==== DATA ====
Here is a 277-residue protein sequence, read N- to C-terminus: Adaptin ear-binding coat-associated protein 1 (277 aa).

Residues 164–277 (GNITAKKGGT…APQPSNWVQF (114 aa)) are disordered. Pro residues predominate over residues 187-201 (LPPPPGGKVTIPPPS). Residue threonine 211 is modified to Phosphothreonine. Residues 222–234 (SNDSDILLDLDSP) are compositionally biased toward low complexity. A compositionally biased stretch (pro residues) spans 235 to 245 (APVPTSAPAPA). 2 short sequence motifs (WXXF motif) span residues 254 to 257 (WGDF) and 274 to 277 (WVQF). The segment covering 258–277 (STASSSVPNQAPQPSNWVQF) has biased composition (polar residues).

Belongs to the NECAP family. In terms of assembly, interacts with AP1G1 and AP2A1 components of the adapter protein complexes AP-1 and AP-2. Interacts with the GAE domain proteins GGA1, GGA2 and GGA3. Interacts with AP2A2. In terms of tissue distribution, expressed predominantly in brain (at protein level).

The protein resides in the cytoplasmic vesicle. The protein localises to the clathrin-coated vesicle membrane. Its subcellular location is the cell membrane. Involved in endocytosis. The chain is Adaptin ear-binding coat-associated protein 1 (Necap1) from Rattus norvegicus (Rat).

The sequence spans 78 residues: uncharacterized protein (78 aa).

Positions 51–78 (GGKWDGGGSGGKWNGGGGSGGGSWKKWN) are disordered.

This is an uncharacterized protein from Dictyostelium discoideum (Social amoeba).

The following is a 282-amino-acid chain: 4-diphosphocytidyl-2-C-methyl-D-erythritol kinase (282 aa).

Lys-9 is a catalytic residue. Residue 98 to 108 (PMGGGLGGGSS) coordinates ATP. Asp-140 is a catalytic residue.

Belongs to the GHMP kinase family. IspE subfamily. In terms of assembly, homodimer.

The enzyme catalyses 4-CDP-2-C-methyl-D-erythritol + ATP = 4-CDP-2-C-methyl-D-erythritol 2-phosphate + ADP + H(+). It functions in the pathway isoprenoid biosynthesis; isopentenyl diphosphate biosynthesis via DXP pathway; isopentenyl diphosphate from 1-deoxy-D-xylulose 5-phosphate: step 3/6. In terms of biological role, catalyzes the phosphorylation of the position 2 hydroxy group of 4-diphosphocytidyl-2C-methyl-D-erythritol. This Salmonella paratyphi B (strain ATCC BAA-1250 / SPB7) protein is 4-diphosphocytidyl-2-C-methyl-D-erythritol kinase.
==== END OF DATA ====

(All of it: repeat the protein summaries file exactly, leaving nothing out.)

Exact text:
Here is a 277-residue protein sequence, read N- to C-terminus: Adaptin ear-binding coat-associated protein 1 (277 aa).

Residues 164–277 (GNITAKKGGT…APQPSNWVQF (114 aa)) are disordered. Pro residues predominate over residues 187-201 (LPPPPGGKVTIPPPS). Residue threonine 211 is modified to Phosphothreonine. Residues 222–234 (SNDSDILLDLDSP) are compositionally biased toward low complexity. A compositionally biased stretch (pro residues) spans 235 to 245 (APVPTSAPAPA). 2 short sequence motifs (WXXF motif) span residues 254 to 257 (WGDF) and 274 to 277 (WVQF). The segment covering 258–277 (STASSSVPNQAPQPSNWVQF) has biased composition (polar residues).

Belongs to the NECAP family. In terms of assembly, interacts with AP1G1 and AP2A1 components of the adapter protein complexes AP-1 and AP-2. Interacts with the GAE domain proteins GGA1, GGA2 and GGA3. Interacts with AP2A2. In terms of tissue distribution, expressed predominantly in brain (at protein level).

The protein resides in the cytoplasmic vesicle. The protein localises to the clathrin-coated vesicle membrane. Its subcellular location is the cell membrane. Involved in endocytosis. The chain is Adaptin ear-binding coat-associated protein 1 (Necap1) from Rattus norvegicus (Rat).

The sequence spans 78 residues: uncharacterized protein (78 aa).

Positions 51–78 (GGKWDGGGSGGKWNGGGGSGGGSWKKWN) are disordered.

This is an uncharacterized protein from Dictyostelium discoideum (Social amoeba).

The following is a 282-amino-acid chain: 4-diphosphocytidyl-2-C-methyl-D-erythritol kinase (282 aa).

Lys-9 is a catalytic residue. Residue 98 to 108 (PMGGGLGGGSS) coordinates ATP. Asp-140 is a catalytic residue.

Belongs to the GHMP kinase family. IspE subfamily. In terms of assembly, homodimer.

The enzyme catalyses 4-CDP-2-C-methyl-D-erythritol + ATP = 4-CDP-2-C-methyl-D-erythritol 2-phosphate + ADP + H(+). It functions in the pathway isoprenoid biosynthesis; isopentenyl diphosphate biosynthesis via DXP pathway; isopentenyl diphosphate from 1-deoxy-D-xylulose 5-phosphate: step 3/6. In terms of biological role, catalyzes the phosphorylation of the position 2 hydroxy group of 4-diphosphocytidyl-2C-methyl-D-erythritol. This Salmonella paratyphi B (strain ATCC BAA-1250 / SPB7) protein is 4-diphosphocytidyl-2-C-methyl-D-erythritol kinase.